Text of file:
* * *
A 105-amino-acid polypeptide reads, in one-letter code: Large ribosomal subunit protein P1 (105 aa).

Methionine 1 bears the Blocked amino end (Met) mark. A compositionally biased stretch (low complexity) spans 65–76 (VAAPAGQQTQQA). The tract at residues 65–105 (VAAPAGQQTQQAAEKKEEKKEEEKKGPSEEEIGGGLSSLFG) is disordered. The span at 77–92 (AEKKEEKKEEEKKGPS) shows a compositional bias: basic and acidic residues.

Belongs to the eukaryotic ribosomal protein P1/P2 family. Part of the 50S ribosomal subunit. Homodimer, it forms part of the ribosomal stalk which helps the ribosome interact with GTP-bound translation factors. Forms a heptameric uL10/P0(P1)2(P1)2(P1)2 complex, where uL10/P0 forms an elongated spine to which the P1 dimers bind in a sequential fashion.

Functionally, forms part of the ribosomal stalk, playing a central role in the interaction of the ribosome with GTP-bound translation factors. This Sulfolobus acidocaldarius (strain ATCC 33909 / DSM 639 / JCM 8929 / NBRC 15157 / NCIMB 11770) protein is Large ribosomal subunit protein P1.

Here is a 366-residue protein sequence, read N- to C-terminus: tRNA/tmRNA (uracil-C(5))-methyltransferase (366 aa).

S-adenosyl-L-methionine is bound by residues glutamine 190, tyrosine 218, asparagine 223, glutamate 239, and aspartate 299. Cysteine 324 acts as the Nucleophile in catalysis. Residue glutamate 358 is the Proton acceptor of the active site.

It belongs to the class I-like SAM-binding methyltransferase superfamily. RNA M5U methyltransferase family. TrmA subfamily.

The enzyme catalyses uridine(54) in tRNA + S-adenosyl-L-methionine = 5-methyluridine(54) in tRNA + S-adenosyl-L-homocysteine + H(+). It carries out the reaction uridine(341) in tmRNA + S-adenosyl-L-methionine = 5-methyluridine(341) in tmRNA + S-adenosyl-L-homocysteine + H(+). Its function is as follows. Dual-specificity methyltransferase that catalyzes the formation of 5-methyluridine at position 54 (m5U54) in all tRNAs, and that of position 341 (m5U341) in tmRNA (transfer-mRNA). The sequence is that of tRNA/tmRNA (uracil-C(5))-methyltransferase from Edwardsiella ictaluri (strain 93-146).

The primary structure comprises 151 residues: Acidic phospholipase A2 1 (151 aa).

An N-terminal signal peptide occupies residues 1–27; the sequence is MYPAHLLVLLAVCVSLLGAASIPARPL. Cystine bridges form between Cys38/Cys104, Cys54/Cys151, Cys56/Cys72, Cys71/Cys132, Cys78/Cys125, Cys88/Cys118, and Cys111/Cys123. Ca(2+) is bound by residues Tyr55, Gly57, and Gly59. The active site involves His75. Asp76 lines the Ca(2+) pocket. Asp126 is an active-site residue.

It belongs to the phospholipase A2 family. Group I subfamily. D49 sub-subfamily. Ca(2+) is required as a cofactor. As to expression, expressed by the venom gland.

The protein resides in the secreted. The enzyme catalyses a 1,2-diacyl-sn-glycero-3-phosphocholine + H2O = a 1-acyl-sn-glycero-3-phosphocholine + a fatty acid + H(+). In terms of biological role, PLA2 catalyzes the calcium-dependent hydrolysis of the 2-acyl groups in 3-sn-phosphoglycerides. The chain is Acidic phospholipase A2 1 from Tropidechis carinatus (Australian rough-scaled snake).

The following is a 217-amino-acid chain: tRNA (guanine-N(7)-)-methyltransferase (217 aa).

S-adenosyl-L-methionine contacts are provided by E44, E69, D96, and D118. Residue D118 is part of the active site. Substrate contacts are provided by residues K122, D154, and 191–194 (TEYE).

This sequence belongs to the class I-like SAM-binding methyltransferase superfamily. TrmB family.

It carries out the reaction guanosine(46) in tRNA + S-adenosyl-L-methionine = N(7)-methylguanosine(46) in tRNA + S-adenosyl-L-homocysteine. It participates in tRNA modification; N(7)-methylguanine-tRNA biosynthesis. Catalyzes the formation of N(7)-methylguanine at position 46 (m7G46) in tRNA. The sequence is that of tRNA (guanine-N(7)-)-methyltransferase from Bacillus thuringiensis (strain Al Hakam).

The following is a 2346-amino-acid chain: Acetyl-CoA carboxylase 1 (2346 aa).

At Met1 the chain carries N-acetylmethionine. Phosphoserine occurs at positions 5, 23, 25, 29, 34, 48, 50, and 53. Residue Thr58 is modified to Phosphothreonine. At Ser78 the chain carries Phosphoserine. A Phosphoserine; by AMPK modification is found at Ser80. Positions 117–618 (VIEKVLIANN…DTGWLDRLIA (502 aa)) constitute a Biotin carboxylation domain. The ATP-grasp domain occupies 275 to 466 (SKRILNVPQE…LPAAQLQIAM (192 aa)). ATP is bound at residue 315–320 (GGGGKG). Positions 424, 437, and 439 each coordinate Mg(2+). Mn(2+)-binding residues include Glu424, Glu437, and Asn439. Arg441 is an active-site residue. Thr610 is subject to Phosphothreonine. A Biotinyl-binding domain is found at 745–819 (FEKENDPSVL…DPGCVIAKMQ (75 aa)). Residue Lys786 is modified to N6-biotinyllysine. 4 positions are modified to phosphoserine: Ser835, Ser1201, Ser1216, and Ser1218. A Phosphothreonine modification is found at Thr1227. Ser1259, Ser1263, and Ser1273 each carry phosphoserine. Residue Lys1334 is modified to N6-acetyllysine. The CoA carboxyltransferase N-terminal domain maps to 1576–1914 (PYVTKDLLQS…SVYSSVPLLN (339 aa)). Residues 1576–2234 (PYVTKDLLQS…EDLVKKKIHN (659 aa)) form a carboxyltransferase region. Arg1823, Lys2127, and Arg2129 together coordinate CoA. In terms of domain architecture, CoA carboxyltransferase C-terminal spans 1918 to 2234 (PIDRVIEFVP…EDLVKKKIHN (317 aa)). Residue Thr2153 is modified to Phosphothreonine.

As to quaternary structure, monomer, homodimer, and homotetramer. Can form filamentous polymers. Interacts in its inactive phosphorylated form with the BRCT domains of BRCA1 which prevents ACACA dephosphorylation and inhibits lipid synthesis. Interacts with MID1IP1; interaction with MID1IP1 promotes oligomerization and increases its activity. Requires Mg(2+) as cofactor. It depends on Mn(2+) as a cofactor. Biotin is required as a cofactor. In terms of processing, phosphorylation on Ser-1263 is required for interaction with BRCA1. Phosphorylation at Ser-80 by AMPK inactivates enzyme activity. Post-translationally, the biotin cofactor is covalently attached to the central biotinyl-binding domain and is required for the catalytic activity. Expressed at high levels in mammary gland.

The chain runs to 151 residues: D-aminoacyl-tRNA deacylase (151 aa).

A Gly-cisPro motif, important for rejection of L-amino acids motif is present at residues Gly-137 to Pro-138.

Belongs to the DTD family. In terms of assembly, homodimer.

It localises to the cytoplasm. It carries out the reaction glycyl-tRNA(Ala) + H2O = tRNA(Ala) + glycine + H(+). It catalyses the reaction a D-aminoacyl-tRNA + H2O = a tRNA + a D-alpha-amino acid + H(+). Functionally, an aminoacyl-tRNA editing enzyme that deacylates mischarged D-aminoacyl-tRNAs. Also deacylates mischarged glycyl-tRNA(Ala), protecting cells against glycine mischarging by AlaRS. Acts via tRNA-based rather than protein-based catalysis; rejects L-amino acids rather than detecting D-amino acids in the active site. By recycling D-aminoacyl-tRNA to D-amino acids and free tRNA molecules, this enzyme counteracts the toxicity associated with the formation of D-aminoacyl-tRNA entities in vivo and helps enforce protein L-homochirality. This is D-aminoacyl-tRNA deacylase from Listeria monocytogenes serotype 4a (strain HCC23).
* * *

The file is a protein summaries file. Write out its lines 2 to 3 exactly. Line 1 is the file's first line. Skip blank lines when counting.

Methionine 1 bears the Blocked amino end (Met) mark. A compositionally biased stretch (low complexity) spans 65–76 (VAAPAGQQTQQA). The tract at residues 65–105 (VAAPAGQQTQQAAEKKEEKKEEEKKGPSEEEIGGGLSSLFG) is disordered. The span at 77–92 (AEKKEEKKEEEKKGPS) shows a compositional bias: basic and acidic residues.

Belongs to the eukaryotic ribosomal protein P1/P2 family. Part of the 50S ribosomal subunit. Homodimer, it forms part of the ribosomal stalk which helps the ribosome interact with GTP-bound translation factors. Forms a heptameric uL10/P0(P1)2(P1)2(P1)2 complex, where uL10/P0 forms an elongated spine to which the P1 dimers bind in a sequential fashion.